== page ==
A handful of walnuts not only makes for a good snack, it also helps lower risk factors for type 2 diabetes and gets people started on a healthier diet, as revealed by a new study.
In this new research, subjects given walnuts daily for six months saw their blood vessel function improve and their levels of LDL or “bad” cholesterol decrease – two risk factors for type 2 diabetes.
The findings were published in the journal BMJ Open Diabetes Research & Care.
Lead study author Dr. David Katz, also Yale-Griffin Prevention Research Center founding director, acknowledged that while walnuts are rich in essential fatty acids (EFAs) and other vital nutrients, they are also high in calories.
“[T]he question was, if we tell people to eat nuts every day, will they over time start to gain weight? And will weight gain over time start to offset the metabolic benefits that come from the high-quality nutrition of nuts?" said Dr. Katz in an interview.
The team analyzed 81 women and 31 men, from ages 25 to 75, who were high-risk for type 2 diabetes. They were assigned to two groups: one that received two ounces of walnuts alongside their regular diet, and another that didn't receive any.
After the six-month period, a 12-week break followed and the two groups were switched. The team then assessed the subjects’ height and weight, body mass index (BMI), waist circumference, quality of diet, cholesterol and glucose status, blood pressure, and blood vessel functioning via ultrasound.
Participants who consumed walnuts saw their blood vessel function and overall diet quality improve, regardless of the diet counseling they received.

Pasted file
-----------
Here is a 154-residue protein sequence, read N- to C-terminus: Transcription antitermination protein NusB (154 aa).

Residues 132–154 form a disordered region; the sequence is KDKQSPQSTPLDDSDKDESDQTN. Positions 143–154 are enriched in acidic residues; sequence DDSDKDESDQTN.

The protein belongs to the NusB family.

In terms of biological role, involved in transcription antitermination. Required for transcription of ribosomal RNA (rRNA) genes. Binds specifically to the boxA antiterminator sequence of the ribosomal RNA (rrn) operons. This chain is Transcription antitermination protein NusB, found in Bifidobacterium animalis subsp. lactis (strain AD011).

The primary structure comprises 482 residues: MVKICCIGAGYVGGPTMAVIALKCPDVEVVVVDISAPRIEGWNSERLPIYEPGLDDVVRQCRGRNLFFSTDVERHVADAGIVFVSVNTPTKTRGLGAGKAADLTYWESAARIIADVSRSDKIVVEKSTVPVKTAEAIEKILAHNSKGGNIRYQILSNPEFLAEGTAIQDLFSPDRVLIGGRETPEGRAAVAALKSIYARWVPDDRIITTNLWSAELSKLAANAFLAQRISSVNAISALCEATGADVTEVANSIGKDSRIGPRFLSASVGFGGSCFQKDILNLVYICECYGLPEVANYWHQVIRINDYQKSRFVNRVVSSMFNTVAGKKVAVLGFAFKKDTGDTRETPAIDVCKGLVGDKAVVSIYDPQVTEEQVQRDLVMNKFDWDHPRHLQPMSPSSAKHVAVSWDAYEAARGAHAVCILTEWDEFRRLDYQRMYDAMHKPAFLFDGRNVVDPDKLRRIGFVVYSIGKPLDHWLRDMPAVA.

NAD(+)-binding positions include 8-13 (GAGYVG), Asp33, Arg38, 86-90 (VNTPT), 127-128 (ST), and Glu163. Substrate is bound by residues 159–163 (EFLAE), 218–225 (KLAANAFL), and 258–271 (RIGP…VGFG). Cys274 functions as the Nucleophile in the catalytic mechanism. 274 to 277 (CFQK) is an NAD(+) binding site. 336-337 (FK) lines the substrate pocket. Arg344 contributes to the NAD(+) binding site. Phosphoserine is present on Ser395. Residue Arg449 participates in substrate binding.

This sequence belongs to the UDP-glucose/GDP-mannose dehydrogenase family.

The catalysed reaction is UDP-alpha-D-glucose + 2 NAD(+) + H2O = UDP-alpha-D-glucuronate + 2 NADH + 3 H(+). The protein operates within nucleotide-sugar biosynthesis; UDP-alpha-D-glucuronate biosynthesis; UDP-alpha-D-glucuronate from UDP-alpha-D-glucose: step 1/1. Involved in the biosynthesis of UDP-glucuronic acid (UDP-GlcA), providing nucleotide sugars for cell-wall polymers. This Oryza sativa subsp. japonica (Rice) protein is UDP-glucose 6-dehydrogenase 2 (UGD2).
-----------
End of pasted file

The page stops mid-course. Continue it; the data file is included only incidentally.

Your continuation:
Adding walnuts also did not affect blood pressure or HDL (“good”) cholesterol levels. While blood glucose tended to rise notwithstanding dietary advice, waist circumference reduced substantially when the walnut diet was paired with calorie restriction advice.
Dr. Katz explained that people seemed to “do pretty well” and did not gain weight considerably even without being told to make room for the calories. “[But] you may be able to augment those benefits if you do provide some counseling about how to make room for those calories,” he added.
He reminded that in the walnut-rich diet group, participants without calorie restriction counseling had increased body fat, compared to those who were counseled about lowering calorie consumption.
The study received was funded by the California Walnut Commission.
New York State Academy of Nutrition’s Anita Mirchandani called for people to be aware of all fat sources in their diet.
“It is recommended that 20-35 percent of total calories per day come from fats,” she reminded, citing as an example that for those on an 1,800-calorie diet every day, 40 to 70 grams of fat are ideal.
Photo: Erich Ferdinand | Flickr